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Can the lift of a plane be increased by increasing the Angle of Incidence (angle between the chord line of the main wing and the axis of the fuselage)? Meaning, can more lift be generated while the plane is in a horizontal position (i.e. not pitching nose up or down) if the wings are angled leading edge up.

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  • $\begingroup$ Comments are not for extended discussion; this conversation has been moved to chat. $\endgroup$ – Federico Mar 31 at 7:30
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Yes. Angle of Attack is included in the Lift formula. Lift generally increases with angle of attack in a linear fashion until AOA reaches stall. This is why it is not a good idea to fly at too high an AOA. Better to increase Velocity. Lift increases with Velocity squared.

The Navy Vought F-8 Crusader had a "variable incidence wing" that was raised to a higher pitch relative to the fuselage for take-off and landing. Interesting to note the variable incidence wing would also improve forward visibility on landing because the fuselage nose would have a lower pitch to the horizon while the wing was at a given angle of attack. Trailing edge flaps also raise the wing chord incidence to the fuselage with similar benefits.

While in flight, most planes simply pitch the entire plane with the elevator to increase Angle of Attack.

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Yes, it is possible and variable-incidence wings have been used.

The only production example was the Vought F-8 Crusader, used primarily by the US Navy. It had a variable-incidence wing, which tilted nose-up by about 7 degrees to give increased lift for takeoff. The conventional solution of a lengthened nose undercarriage was deemed impractical for the design.

An earlier prototype was the German Blohm & Voss BV 144 transport of WWII, which was built in France and seems to have flown a few times around the end of hostilities. Variable incidence was provided because the tail was too close to the ground for conventional rotation of the whole plane at takeoff.

Another rather obvious application is the tiltwing V/STOL configuration, of which several prototypes have also flown. The additional lift provided by increased incidence can significantly ease the transitions between vertical and forward flight modes.

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If I am thinking about this correctly, increasing angle of incidence would increase lift because you would also be increasing angle of attack. Increasing the angle of attack would increase lift until you reach the critical angle where you have airflow separation and aerodynamically stall the wing. It’s the angle of attack that’s important.

A better question is what are the advantages and disadvantages of increasing angle of attack by increasing angle of incidence. One advantage that I can think of is a reduction of drag generated by the fuselage and empennage at low speeds such as slow flight. However, there will be an increase in drag created by the wings at high speeds such as cruise flight. Intuitively, you would also assume there would be an increase in stall speed. How would an increase in incidence angle affect maneuvering such as banking for turns. Wouldn’t the increased angle of incidence exacerbate stall characteristics even when the turn is coordinated?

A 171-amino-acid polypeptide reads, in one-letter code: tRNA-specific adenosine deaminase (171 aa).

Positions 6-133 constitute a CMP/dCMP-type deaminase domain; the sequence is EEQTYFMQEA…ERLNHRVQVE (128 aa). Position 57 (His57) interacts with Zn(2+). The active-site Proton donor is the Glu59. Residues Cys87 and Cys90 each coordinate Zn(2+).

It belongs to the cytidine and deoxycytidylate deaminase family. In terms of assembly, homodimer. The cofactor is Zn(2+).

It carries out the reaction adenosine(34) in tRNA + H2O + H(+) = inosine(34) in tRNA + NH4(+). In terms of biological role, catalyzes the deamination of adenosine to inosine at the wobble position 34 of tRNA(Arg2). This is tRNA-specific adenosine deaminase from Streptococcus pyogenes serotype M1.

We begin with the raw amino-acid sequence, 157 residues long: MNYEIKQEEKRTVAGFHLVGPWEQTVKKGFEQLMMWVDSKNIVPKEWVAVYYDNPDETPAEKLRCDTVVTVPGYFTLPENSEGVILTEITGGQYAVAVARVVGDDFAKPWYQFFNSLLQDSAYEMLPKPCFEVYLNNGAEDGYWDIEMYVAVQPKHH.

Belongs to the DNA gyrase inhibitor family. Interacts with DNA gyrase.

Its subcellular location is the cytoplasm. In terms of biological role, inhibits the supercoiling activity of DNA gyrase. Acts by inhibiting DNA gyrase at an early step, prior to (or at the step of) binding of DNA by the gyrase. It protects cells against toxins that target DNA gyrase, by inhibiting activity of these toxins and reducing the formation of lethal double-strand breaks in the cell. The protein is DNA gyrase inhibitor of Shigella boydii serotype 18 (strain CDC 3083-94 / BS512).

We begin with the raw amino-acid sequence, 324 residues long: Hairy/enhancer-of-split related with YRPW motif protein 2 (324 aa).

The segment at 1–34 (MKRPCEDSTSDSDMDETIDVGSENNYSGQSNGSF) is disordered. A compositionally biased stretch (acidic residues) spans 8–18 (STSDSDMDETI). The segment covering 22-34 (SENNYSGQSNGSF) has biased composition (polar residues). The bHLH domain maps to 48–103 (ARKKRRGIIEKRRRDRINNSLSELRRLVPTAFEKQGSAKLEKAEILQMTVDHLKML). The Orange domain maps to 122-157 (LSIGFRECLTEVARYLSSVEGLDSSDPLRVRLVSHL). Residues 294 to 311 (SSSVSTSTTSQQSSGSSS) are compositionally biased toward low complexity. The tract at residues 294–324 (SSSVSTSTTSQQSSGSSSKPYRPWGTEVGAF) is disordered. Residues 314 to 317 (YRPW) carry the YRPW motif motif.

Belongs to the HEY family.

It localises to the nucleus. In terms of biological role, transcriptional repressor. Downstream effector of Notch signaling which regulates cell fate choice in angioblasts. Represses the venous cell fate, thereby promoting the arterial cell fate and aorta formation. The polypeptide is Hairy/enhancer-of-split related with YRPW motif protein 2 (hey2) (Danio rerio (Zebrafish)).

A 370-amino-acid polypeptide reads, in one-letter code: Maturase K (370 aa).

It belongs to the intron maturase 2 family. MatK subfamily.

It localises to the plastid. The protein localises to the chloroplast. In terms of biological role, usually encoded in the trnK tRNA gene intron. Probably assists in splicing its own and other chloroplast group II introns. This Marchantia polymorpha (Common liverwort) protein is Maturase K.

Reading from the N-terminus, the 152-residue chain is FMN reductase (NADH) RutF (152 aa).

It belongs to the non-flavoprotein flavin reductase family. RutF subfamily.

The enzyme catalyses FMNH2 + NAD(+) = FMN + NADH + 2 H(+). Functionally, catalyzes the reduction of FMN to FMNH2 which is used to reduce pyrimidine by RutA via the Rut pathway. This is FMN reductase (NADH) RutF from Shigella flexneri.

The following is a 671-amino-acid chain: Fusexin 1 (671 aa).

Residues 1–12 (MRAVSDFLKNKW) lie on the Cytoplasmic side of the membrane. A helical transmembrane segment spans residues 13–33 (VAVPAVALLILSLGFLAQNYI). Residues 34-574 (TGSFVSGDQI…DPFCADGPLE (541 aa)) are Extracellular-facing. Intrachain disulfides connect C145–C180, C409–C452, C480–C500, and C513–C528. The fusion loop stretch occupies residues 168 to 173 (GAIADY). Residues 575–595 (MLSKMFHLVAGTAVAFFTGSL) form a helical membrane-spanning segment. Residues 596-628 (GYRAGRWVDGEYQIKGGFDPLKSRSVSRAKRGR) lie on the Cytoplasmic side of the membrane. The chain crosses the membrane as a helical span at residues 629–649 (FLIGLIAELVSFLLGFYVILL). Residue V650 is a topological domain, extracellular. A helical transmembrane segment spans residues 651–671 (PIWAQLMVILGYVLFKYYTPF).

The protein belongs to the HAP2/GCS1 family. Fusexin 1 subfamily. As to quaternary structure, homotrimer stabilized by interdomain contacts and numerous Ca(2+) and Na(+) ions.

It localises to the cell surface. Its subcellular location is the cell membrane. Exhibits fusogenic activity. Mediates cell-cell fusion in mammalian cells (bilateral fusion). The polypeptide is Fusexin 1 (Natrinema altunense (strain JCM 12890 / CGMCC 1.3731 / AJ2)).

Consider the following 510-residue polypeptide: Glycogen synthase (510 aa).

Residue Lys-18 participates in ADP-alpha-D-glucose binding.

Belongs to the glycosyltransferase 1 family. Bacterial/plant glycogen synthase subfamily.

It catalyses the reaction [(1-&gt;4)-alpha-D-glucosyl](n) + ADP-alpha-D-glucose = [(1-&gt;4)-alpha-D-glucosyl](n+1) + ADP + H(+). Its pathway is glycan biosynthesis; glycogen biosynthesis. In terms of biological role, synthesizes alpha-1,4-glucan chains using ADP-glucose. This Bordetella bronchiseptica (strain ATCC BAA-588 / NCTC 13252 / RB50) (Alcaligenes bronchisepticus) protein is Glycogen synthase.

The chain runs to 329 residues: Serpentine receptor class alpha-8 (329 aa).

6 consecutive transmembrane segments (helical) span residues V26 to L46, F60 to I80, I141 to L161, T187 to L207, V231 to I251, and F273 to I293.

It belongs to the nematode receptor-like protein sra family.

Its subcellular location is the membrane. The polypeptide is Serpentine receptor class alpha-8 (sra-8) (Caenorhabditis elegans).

Just throwing some thoughts out there.

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  • $\begingroup$ Consider what were the specific advantages motivating the design of the variable-incidence wing on the F-8 Crusader... a nice chance to exercise one's google-foo... $\endgroup$ – quiet flyer Mar 27 at 23:58
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In short, no. But it depends... Angle of incidence does not increase or decrease lift, only angle of attack and airspeed affect lift.

Let me explain - If you had an aircraft with a variable angle of incidence you could fly at a constant angle of attack while varying the incidence and have no effect on lift. Picture the wing steady with respect to the airstream, while the fuselage tilts up and down; all you would affect is drag.

Now, if the fuselage remained constant while you varied incidence then lift would be affected, but it would be affected because the angle of attack was changing!

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  • $\begingroup$ But, if the attitude of the fuselage is constrained to stay horizontal as was stated in the question... $\endgroup$ – quiet flyer Mar 27 at 23:56
  • $\begingroup$ Then it seems the answer is yes, as per your last sentence, which possibly might better have served as the main thrust of the answer... $\endgroup$ – quiet flyer Mar 28 at 0:03
  • $\begingroup$ I'm not so sure that the no-pitch constraint was in the wording that I answered to, but whether it is or not, my point is that it is the AoA that increases lift, not incidence. This question is really a mess... $\endgroup$ – Michael Hall Mar 28 at 0:15
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All it means is the deck angle of the fuselage will be lower for a given speed. Weight being the same, the wing will fly at the AOA it needs to fly at to support the weight. By increasing the incidence, the fuse will just be pointing down more because AOA will be the same for a given flight condition.

You have a downstream problem as well because the decalage with the horizontal tail has also increased so you have to modify it (move it LE up) to maintain the same decalage angle you had before to maintain the same pitch authority and trim behaviour.

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